NEW DELHI: An outpouring of support followed Prime Minister Narendra Modi’s remarks on Pakistani atrocities in Balochistan, with the Baloch Republican Party, Baloch National Party and Balochi dissidents and exiles in Europe and USA seeking India’s intervention.
Most of the exiled Baloch leaders took to microblogging site Twitter to express their gratitude and support for Modi, who on Friday became the first Indian PM to call for exposing Pakistan’s atrocities in Balochistan, one of the four provinces in Pakistan.
Modi’s comments marked reversal of the stand of his predecessor Manmohan Singh, who in 2009 at Sharm-el-Sheikh agreed to discuss Balochistan with Pakistan government, drawing sharp criticism from both within ruling Congress and the opposition.
Baloch Republican Party’s president Brahumdagh Khan Bugti further welcomed India’s claim on Pakistan-occupied Kashmir articulated by Modi. “We appreciate the statement of PM of India. Being largest democracy of the world and a responsible responsible neighbour, India should intervene in Balochistan,” Bugti tweeted.
Mehran Marri, representative of Balochistan at the UN Human Rights Council and European Union, and son of the late Nawab Khair Baksh Marri, also hailed Modi for his support to the Baloch movement.
“Thank you@narendramodi for raising the #Balochistan issue. We hope you will correct the historical mistakes of 1947,” read another tweet by Nobat Marri Baluch, a UK-based Baloch human rights activist and former student leader.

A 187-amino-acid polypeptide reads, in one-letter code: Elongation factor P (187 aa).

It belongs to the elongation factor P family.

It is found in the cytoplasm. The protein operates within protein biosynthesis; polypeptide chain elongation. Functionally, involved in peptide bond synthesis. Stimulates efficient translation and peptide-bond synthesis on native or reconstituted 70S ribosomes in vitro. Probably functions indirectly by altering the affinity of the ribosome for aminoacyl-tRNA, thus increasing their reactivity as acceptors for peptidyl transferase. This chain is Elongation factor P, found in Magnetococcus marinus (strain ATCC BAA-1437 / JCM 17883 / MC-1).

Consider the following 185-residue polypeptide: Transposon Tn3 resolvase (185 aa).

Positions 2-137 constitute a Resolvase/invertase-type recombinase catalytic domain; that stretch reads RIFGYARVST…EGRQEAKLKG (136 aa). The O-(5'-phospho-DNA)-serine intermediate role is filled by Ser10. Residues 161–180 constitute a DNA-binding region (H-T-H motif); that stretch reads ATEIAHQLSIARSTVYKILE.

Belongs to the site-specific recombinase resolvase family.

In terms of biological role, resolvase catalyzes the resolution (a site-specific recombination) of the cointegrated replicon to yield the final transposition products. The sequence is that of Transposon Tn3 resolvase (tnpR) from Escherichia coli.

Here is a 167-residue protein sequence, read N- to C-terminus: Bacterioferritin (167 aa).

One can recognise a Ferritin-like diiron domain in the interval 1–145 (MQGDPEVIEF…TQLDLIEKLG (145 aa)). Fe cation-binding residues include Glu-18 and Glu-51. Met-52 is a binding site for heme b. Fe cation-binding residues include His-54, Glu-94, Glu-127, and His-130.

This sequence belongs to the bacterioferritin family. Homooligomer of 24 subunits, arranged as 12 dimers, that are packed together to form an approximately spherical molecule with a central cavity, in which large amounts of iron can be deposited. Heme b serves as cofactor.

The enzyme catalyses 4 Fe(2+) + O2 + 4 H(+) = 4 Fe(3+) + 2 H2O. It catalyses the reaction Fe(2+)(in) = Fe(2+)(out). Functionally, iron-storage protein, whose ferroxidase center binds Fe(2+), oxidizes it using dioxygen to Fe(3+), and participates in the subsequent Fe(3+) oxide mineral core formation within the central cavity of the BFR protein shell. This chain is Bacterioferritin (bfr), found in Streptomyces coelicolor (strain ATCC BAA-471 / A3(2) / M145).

A foreign spokesman of Baloch National Movement, Hammal Haider Baloch said, “We welcome PM Modi’s statement to support freedom movement of Balochistan. This is the first time ever that an Indian PM has expressed his wish to support Baloch people, and this is a very crucial decision taken by Indian government.
Baloch leader Hyrbyair Marri asked, “If Pakistani officials can openly meet the Kashmiri leadership, then why shouldn’t India do the same?” He offered to visit India if the government offers moral support to the struggle.
Baloch activists in the US and Europe observed August 14, Pakistan’s Independence Day, as ‘Black Day’ even as they offered greetings ahead of India’s Independence Day. There were reports of protest marches across Balochistan against Pakistan on Sunday demanding freedom.
“Pakistan forgets that it rains bombs from fighter planes on citizens of its country,” Modi had said in his concluding remarks at an all-party meeting on Friday to discuss the crisis in Kashmir in the wake of the killing of Hizbul Mujahideen’s Burhan Wani. “Time has now come that Pakistan will have to answer to the world about the atrocities being committed on people in Balochistan and Pakistan-occupied Kashmir,” he said.
Meanwhile, on Saturday massive protests took place in Gilgit in Pakistan-occupied Kashmir, with the people demanding the release of their leader Baba Jan and asking the Pakistan Army to vacate the area. The protesters were also agitated over the China-Pakistan Economic Corridor.